Recently, this sophisticated campaign has included everything from China’s efforts to dictate global standards governing next generation technologies at the International Telecommunications Union (ITU) to its work undermining the UN’s Human Rights Council, where the Chinese Communist Party’s allies in Caracas, Tehran, and Damascus provided diplomatic top cover for its crackdown in Hong Kong.

With few viable options left, SCS claimants appear hesitant to get in the middle of what has quickly turned into the latest geopolitical dust-up between the United States and China. While several regional capitals welcomed Secretary of State Pompeo’s recent declaration about the illegality of China’s SCS misadventures, others reacted coolly so as to avoid China’s ire.

At the same time, claimants face another complex balancing act at the Association of Southeast Asian Nations (ASEAN), where China is pushing countries to accept limits on core matters involving national interest, such as which states can partner with Beijing for military exercises or offshore oil and gas exploration in the SCS. Beijing’s attempts to normalize its illegitimate SCS claims rely on a tried and true Chinese strategy – divide and conquer.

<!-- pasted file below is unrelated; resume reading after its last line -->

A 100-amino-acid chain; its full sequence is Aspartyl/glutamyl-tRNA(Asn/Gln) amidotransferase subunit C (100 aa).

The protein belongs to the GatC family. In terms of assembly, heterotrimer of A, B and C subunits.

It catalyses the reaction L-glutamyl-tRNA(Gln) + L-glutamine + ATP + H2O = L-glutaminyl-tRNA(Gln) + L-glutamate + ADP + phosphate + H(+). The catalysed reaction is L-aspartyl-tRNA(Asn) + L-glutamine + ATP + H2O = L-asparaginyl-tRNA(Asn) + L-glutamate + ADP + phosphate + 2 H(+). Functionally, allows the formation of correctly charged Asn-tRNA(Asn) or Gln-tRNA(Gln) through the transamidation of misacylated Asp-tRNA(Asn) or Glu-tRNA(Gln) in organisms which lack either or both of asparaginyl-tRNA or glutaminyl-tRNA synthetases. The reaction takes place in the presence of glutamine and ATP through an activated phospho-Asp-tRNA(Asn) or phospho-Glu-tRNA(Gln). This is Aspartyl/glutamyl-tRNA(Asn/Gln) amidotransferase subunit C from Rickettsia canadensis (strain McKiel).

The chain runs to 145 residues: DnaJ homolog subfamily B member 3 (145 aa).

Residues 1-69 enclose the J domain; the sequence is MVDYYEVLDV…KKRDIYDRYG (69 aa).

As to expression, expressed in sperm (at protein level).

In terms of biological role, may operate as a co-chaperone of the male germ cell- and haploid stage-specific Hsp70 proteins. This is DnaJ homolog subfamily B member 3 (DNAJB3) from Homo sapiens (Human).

Nevertheless, and perhaps sensing a change in the diplomatic winds following Pompeo’s announcement, VietnamMalaysiaAustralia, and the Philippines have begun raising concerns about China’s plundering of natural resources and marauding sea patrols. These recent maneuvers have included the deployment of an armed Chinese flotilla to harass Malaysian ships conducting lawful offshore energy exploration, the sinking of a Vietnamese shipping vessel for ignoring an illegitimate Chinese fishing ban near the Paracel Islands, and a noticeable uptick in wolf-warrior threats from China’s Ministry of Foreign Affairs. 

While the U.S. navy continues to transit the area with little regard for Beijing’s bullying behavior, it is understood that the U.S. is hardly in a position to escort each and every commercial vessel transiting the area. Thus, barring any changes to the status-quo, China remains well-positioned to continue intimidating the defenseless.